How to stop the bank fee frenzy

Numerous studies have shown that Americans are paying billions in bank fees. In a review of Federal Deposit Insurance Corp. data, a DepositAccounts.com study found the total amount of fee income banks generated  in 2015 was $34.6 billion. That averages out to about $107 per American.

But those who weren't careful with their bank accounts paid much more. By knowing what to look for at banks and by making smart choices, consumers can eliminate bank fees.

Here's how.

Make sure you don't opt into overdraft protection. The best way to avoid overdraft fees is to avoid this option. Without overdraft protection, your debit card purchase or ATM withdrawal will be declined if you don't have enough money in your checking account to cover the transaction. It might seem better to have the bank cover these transactions, but consumers pay heavily for this coverage.

However, an overdraft transfer service can save consumers money. With this service, your savings account is linked to your checking account. If your checking account balance is too low to cover a debit, the bank will automatically transfer from the linked account to cover the shortfall.

Most banks and credit unions still charge for overdraft transfers, but more banks are changing policies and making overdraft transfers free. Choose a bank or credit union that doesn't charge for this service.

Avoid banks that have monthly maintenance fees even if they can be waived when you maintain a minimum balance or complete certain activities like establishing a direct deposit.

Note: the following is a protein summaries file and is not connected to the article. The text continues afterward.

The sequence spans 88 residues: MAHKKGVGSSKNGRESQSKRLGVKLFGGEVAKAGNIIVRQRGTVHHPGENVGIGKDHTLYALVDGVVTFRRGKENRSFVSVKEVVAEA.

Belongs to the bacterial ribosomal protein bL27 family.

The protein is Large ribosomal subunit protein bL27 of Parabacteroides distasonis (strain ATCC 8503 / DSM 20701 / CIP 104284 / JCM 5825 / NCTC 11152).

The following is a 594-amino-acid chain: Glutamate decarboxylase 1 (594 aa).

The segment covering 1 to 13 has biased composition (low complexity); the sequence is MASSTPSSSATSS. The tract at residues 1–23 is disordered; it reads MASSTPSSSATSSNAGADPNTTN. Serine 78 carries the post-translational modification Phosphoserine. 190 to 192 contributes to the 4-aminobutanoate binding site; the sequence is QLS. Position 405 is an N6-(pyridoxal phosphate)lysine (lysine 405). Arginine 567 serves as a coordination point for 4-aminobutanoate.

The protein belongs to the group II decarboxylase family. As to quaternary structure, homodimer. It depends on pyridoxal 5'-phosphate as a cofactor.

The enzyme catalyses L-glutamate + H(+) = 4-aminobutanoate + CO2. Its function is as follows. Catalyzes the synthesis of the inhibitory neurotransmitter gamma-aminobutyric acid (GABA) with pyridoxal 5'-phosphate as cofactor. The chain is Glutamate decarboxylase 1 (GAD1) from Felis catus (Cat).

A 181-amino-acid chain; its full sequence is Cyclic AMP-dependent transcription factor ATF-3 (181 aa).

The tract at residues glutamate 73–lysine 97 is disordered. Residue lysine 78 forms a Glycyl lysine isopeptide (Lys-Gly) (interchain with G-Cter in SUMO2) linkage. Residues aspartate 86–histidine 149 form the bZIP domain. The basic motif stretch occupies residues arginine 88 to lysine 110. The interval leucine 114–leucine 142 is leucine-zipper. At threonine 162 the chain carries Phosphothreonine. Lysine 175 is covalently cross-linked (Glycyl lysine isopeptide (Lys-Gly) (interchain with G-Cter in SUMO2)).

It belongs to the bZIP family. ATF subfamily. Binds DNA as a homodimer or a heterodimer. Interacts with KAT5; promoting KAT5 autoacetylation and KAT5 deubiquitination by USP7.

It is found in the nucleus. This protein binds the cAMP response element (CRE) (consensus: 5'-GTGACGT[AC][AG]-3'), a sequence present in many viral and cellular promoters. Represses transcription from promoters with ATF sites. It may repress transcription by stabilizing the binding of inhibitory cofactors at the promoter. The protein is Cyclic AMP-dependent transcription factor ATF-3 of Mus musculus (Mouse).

When you first open an account, it might seem like it'll be easy to meet the requirements to avoid the monthly maintenance fee. However, if you get hit by hard times that force you to lower your account balance or to end your direct deposit, you might find you no longer qualify for the fee waivers.

The ATM fee is another common bank charge that can be a major cost for consumers. If you regularly use ATMs at several different locations, look for a bank that doesn't charge you when you use another bank's ATM. In addition, look for a bank that will reimburse you for charges from other banks for using their ATMs.

Beware of less well-known fees that are common among all banks and credit unions. These include inactivity fees and excessive withdrawal fees. If you haven't had any transactions on your account over a certain period of time, many banks will start charging a monthly fee until there's a transaction.

Excessive withdrawal fees can occur on savings and money market accounts. These accounts are limited by federal regulation to no more than six withdrawals per month when done electronically or by check. To satisfy this regulation, banks and credit unions will typically charge a fee when you exceed six withdrawals.

In general, credit unions have fewer and smaller fees than banks. Internet banks are an exception and have even fewer fees than credit unions. This was shown in a DepositAccounts.com study on overdraft fees. Getting hit by a fee at any bank or credit union is always a risk, but by evaluating your needs, your behaviors and anticipated balances, you'll be able to find a checking account that lets you avoid the vast majority of fees.

Ken Tumin is founder and editor of DepositAccounts.com, which has been tracking and rating the savings, CD and checking account offerings of banks and credit unions for more than a decade.